by Adam Brett

Outside-in TDD with PHP

Just as TDD is generally accepted to be the best way to write your automated tests, outside-in is generally the best way to do TDD.

Outside-in starts with the requirements, and works from customer tests, which test the presence of functionality, down the pyramid and into programmer tests, which test correctness, ending with unit tests on the bottom.

In this post, I'll look at outside-in TDD with PHP, the methodology, and frameworks. Whilst the methodology here can be applied to other languages, the specifics are written for PHP.

With all of the code and tests below, we're going to apply these rules:

  • You are not allowed to write any production code unless it is to make a failing unit test pass.
  • You are not allowed to write any more of a unit test than is sufficient to fail; and compilation failures are failures.
  • You are not allowed to write any more production code than is sufficient to pass the one failing unit test.

These three rules are known as the Gold Rules of TDD, or the Micro Cycle of TDD (the cycle being Red, Green, Refactor, Repeat, or put another way: Make it work, Make it right, Make it fast), and are essential to successfully practicing TDD, and especially outside-in TDD.

If you've ever spoken to anyone that says TDD doesn't work, insists that writing tests after code is better (or the more recent version: TDD is Dead), it's probably because they don't know about, or don't know how to effectively apply these rules.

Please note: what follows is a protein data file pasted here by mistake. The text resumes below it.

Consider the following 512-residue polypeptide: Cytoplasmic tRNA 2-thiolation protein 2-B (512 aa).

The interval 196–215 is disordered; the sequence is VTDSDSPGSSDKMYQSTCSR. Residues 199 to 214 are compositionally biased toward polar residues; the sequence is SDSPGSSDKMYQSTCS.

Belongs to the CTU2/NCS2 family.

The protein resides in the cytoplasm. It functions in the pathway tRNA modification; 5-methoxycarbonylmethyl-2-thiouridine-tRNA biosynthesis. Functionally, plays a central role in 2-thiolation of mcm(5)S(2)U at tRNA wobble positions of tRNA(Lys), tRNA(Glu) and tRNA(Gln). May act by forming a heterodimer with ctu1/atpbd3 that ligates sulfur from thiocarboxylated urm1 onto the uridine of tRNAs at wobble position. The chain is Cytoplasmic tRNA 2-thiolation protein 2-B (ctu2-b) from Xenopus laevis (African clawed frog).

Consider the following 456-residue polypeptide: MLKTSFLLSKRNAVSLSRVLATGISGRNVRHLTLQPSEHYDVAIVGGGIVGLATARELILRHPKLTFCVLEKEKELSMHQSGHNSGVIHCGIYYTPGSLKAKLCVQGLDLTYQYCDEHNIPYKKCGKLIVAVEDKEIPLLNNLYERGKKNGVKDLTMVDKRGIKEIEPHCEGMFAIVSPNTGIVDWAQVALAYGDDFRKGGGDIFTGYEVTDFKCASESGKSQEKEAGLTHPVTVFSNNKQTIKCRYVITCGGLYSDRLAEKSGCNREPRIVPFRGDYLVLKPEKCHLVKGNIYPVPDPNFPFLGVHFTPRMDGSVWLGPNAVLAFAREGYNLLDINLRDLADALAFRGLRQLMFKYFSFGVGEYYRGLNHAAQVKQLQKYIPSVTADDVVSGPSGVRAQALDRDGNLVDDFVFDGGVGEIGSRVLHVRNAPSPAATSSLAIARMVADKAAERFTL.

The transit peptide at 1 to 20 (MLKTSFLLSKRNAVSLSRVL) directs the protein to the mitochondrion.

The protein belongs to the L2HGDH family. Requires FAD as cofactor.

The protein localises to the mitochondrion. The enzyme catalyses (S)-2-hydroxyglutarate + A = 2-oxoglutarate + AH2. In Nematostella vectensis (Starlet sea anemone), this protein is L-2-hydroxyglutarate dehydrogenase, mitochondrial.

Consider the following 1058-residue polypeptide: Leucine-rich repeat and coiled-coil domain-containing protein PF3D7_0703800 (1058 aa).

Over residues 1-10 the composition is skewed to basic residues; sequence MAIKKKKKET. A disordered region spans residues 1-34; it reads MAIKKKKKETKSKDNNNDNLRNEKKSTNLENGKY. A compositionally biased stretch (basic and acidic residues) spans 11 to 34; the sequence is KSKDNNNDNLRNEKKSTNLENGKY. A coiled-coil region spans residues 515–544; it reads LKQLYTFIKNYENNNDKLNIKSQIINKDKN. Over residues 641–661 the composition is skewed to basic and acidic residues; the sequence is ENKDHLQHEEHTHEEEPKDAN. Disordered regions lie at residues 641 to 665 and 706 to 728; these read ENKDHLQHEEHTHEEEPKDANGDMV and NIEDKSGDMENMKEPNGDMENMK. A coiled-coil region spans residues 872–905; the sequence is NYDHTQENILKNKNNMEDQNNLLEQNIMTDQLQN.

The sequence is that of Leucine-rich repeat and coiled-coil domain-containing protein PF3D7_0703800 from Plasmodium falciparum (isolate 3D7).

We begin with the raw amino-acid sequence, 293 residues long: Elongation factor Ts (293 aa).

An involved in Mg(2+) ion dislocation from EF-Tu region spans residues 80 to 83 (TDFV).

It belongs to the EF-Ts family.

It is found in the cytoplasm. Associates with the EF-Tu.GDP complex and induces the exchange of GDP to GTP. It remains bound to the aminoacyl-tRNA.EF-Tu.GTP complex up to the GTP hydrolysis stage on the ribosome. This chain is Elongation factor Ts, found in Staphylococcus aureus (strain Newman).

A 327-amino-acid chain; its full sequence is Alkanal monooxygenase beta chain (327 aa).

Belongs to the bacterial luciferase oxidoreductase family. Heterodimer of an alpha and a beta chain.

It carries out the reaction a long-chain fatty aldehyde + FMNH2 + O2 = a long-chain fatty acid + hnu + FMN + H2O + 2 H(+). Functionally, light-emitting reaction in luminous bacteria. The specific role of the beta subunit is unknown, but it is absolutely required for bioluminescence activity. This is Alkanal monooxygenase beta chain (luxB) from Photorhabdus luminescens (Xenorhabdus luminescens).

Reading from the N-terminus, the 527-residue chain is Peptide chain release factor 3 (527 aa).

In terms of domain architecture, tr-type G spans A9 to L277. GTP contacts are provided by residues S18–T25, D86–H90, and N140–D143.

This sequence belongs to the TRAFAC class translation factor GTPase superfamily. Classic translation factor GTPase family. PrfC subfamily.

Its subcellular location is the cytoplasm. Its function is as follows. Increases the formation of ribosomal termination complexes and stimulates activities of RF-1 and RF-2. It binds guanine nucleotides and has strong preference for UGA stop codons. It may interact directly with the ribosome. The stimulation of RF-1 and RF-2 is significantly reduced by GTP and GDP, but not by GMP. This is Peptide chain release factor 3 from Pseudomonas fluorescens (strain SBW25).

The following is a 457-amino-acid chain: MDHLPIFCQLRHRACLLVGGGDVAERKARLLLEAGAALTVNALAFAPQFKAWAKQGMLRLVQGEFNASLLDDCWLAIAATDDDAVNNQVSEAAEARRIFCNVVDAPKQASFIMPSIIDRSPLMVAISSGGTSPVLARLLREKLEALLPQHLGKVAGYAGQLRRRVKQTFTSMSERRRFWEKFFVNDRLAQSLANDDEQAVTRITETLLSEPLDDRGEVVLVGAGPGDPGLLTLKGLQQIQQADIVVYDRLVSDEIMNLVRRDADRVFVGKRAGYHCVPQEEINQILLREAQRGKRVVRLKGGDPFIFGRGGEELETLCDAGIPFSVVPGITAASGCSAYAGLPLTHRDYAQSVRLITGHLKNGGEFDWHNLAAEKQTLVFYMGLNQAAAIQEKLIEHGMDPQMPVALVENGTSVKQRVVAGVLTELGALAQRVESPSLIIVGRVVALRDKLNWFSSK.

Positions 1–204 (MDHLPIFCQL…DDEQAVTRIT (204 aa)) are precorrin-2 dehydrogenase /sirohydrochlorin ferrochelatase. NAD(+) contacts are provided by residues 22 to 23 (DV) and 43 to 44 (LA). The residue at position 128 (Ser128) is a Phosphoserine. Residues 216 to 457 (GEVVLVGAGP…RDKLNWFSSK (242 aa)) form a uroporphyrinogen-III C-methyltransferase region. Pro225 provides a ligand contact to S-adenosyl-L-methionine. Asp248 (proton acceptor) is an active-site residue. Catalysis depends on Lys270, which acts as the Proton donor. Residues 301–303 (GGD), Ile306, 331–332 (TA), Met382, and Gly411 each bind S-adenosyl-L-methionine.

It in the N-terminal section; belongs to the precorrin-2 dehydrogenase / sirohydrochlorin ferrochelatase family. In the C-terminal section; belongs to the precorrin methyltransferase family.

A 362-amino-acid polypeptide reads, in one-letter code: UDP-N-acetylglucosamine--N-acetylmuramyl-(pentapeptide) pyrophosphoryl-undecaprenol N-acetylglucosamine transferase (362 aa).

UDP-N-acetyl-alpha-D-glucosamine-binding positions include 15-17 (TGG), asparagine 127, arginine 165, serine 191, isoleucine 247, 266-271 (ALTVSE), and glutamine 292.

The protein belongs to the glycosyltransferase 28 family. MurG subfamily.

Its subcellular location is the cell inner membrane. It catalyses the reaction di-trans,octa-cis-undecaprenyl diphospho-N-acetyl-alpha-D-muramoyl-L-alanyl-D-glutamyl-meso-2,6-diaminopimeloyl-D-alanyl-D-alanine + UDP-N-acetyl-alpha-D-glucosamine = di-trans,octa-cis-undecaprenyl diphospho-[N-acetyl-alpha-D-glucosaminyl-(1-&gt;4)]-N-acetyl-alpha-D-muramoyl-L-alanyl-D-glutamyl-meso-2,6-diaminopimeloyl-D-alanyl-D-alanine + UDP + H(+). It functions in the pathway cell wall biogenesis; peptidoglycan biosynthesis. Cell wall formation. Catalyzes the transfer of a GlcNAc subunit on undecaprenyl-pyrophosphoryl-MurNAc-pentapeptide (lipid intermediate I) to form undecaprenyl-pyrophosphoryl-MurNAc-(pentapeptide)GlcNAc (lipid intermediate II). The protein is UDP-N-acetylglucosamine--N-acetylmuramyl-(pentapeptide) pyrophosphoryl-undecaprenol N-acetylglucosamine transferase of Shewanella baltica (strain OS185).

Getting Started

Let's start by creating a new project, we'll create a simple "Hello World" application.

Create a new directory to hold your hello-world application:

mkdir -p ~/Projects/php--hello-world
cd ~/Projects/php--hello-world

Now we want to initialize a new composer project (make sure you have composer installed on your path).

echo {} > composer.json

We also need some directories to hold your source and tests:

mkdir -p {src,tests/{unit,integrated,functional}}

You should end up with a directory structure something like this:

.
├── composer.json
├── src
└── tests
  ├── functional
  ├── integrated
  └── unit

Now we require some frameworks and libraries to help us develop.

All dependencies for an application, including build dependencies (except language compilers or runtimes) should be bundled with your application via a package manager. This allows you to get up and running on a project, or switch between projects using multiple languages or frameworks in a consistent manner, without having to worry about versions of packages on your local machine, and later will allow us to run isolated and reproducable builds in docker containers. Fortunately for us, composer is great at this.

Functional Tests